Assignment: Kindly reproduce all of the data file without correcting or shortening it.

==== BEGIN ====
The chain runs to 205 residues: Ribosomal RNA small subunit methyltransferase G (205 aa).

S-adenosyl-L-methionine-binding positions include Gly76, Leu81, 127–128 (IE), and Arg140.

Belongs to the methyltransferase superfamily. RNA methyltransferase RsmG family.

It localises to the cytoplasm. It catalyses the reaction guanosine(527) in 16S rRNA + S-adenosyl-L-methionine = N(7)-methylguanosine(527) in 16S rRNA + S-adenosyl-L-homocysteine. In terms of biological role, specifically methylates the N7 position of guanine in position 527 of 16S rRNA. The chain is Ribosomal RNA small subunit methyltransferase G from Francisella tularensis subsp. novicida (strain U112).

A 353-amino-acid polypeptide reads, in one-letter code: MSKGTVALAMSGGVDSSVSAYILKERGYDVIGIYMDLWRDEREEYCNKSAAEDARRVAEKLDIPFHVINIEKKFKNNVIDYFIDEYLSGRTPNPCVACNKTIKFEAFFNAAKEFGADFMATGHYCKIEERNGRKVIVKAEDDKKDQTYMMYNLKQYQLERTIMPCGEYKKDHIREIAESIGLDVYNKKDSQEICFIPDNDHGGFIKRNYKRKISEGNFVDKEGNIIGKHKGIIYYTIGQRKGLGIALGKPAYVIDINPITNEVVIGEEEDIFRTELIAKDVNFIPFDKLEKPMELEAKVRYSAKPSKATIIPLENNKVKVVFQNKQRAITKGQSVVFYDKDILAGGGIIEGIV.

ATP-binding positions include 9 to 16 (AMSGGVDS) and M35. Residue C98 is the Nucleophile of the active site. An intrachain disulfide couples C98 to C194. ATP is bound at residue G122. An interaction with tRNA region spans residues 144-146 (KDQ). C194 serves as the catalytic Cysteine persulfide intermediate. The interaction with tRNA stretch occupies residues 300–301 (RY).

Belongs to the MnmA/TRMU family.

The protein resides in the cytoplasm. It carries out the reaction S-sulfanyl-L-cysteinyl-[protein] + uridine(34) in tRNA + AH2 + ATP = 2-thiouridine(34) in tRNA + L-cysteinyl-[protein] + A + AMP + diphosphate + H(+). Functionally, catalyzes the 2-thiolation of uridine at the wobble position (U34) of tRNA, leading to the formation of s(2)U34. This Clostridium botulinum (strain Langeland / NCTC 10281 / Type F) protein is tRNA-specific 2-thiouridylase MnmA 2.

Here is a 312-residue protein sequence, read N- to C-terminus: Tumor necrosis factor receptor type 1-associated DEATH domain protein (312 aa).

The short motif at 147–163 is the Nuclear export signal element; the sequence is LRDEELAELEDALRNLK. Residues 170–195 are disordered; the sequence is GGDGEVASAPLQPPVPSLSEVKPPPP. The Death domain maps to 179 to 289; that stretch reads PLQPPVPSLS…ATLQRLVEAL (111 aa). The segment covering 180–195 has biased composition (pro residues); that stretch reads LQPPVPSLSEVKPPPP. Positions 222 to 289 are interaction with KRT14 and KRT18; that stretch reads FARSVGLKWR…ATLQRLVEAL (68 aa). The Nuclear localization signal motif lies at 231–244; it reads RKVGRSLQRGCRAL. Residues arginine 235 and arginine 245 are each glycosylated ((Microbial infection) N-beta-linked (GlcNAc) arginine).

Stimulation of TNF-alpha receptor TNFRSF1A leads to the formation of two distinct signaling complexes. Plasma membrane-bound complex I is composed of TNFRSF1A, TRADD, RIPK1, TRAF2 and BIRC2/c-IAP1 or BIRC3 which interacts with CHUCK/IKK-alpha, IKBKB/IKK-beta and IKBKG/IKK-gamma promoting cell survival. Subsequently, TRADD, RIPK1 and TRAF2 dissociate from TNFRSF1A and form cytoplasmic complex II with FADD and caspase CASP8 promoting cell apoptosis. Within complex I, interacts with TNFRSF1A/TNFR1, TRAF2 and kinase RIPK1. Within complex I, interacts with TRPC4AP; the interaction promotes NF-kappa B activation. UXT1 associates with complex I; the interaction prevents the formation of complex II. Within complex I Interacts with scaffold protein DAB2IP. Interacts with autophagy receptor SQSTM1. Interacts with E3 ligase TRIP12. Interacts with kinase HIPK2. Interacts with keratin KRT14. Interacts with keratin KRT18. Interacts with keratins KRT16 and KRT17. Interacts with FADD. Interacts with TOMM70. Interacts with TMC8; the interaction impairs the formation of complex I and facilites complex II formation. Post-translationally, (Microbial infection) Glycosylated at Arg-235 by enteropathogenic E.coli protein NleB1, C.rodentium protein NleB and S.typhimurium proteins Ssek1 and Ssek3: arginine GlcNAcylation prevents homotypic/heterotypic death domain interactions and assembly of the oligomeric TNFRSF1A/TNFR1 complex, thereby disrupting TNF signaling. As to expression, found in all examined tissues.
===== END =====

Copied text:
The chain runs to 205 residues: Ribosomal RNA small subunit methyltransferase G (205 aa).

S-adenosyl-L-methionine-binding positions include Gly76, Leu81, 127–128 (IE), and Arg140.

Belongs to the methyltransferase superfamily. RNA methyltransferase RsmG family.

It localises to the cytoplasm. It catalyses the reaction guanosine(527) in 16S rRNA + S-adenosyl-L-methionine = N(7)-methylguanosine(527) in 16S rRNA + S-adenosyl-L-homocysteine. In terms of biological role, specifically methylates the N7 position of guanine in position 527 of 16S rRNA. The chain is Ribosomal RNA small subunit methyltransferase G from Francisella tularensis subsp. novicida (strain U112).

A 353-amino-acid polypeptide reads, in one-letter code: MSKGTVALAMSGGVDSSVSAYILKERGYDVIGIYMDLWRDEREEYCNKSAAEDARRVAEKLDIPFHVINIEKKFKNNVIDYFIDEYLSGRTPNPCVACNKTIKFEAFFNAAKEFGADFMATGHYCKIEERNGRKVIVKAEDDKKDQTYMMYNLKQYQLERTIMPCGEYKKDHIREIAESIGLDVYNKKDSQEICFIPDNDHGGFIKRNYKRKISEGNFVDKEGNIIGKHKGIIYYTIGQRKGLGIALGKPAYVIDINPITNEVVIGEEEDIFRTELIAKDVNFIPFDKLEKPMELEAKVRYSAKPSKATIIPLENNKVKVVFQNKQRAITKGQSVVFYDKDILAGGGIIEGIV.

ATP-binding positions include 9 to 16 (AMSGGVDS) and M35. Residue C98 is the Nucleophile of the active site. An intrachain disulfide couples C98 to C194. ATP is bound at residue G122. An interaction with tRNA region spans residues 144-146 (KDQ). C194 serves as the catalytic Cysteine persulfide intermediate. The interaction with tRNA stretch occupies residues 300–301 (RY).

Belongs to the MnmA/TRMU family.

The protein resides in the cytoplasm. It carries out the reaction S-sulfanyl-L-cysteinyl-[protein] + uridine(34) in tRNA + AH2 + ATP = 2-thiouridine(34) in tRNA + L-cysteinyl-[protein] + A + AMP + diphosphate + H(+). Functionally, catalyzes the 2-thiolation of uridine at the wobble position (U34) of tRNA, leading to the formation of s(2)U34. This Clostridium botulinum (strain Langeland / NCTC 10281 / Type F) protein is tRNA-specific 2-thiouridylase MnmA 2.

Here is a 312-residue protein sequence, read N- to C-terminus: Tumor necrosis factor receptor type 1-associated DEATH domain protein (312 aa).

The short motif at 147–163 is the Nuclear export signal element; the sequence is LRDEELAELEDALRNLK. Residues 170–195 are disordered; the sequence is GGDGEVASAPLQPPVPSLSEVKPPPP. The Death domain maps to 179 to 289; that stretch reads PLQPPVPSLS…ATLQRLVEAL (111 aa). The segment covering 180–195 has biased composition (pro residues); that stretch reads LQPPVPSLSEVKPPPP. Positions 222 to 289 are interaction with KRT14 and KRT18; that stretch reads FARSVGLKWR…ATLQRLVEAL (68 aa). The Nuclear localization signal motif lies at 231–244; it reads RKVGRSLQRGCRAL. Residues arginine 235 and arginine 245 are each glycosylated ((Microbial infection) N-beta-linked (GlcNAc) arginine).

Stimulation of TNF-alpha receptor TNFRSF1A leads to the formation of two distinct signaling complexes. Plasma membrane-bound complex I is composed of TNFRSF1A, TRADD, RIPK1, TRAF2 and BIRC2/c-IAP1 or BIRC3 which interacts with CHUCK/IKK-alpha, IKBKB/IKK-beta and IKBKG/IKK-gamma promoting cell survival. Subsequently, TRADD, RIPK1 and TRAF2 dissociate from TNFRSF1A and form cytoplasmic complex II with FADD and caspase CASP8 promoting cell apoptosis. Within complex I, interacts with TNFRSF1A/TNFR1, TRAF2 and kinase RIPK1. Within complex I, interacts with TRPC4AP; the interaction promotes NF-kappa B activation. UXT1 associates with complex I; the interaction prevents the formation of complex II. Within complex I Interacts with scaffold protein DAB2IP. Interacts with autophagy receptor SQSTM1. Interacts with E3 ligase TRIP12. Interacts with kinase HIPK2. Interacts with keratin KRT14. Interacts with keratin KRT18. Interacts with keratins KRT16 and KRT17. Interacts with FADD. Interacts with TOMM70. Interacts with TMC8; the interaction impairs the formation of complex I and facilites complex II formation. Post-translationally, (Microbial infection) Glycosylated at Arg-235 by enteropathogenic E.coli protein NleB1, C.rodentium protein NleB and S.typhimurium proteins Ssek1 and Ssek3: arginine GlcNAcylation prevents homotypic/heterotypic death domain interactions and assembly of the oligomeric TNFRSF1A/TNFR1 complex, thereby disrupting TNF signaling. As to expression, found in all examined tissues.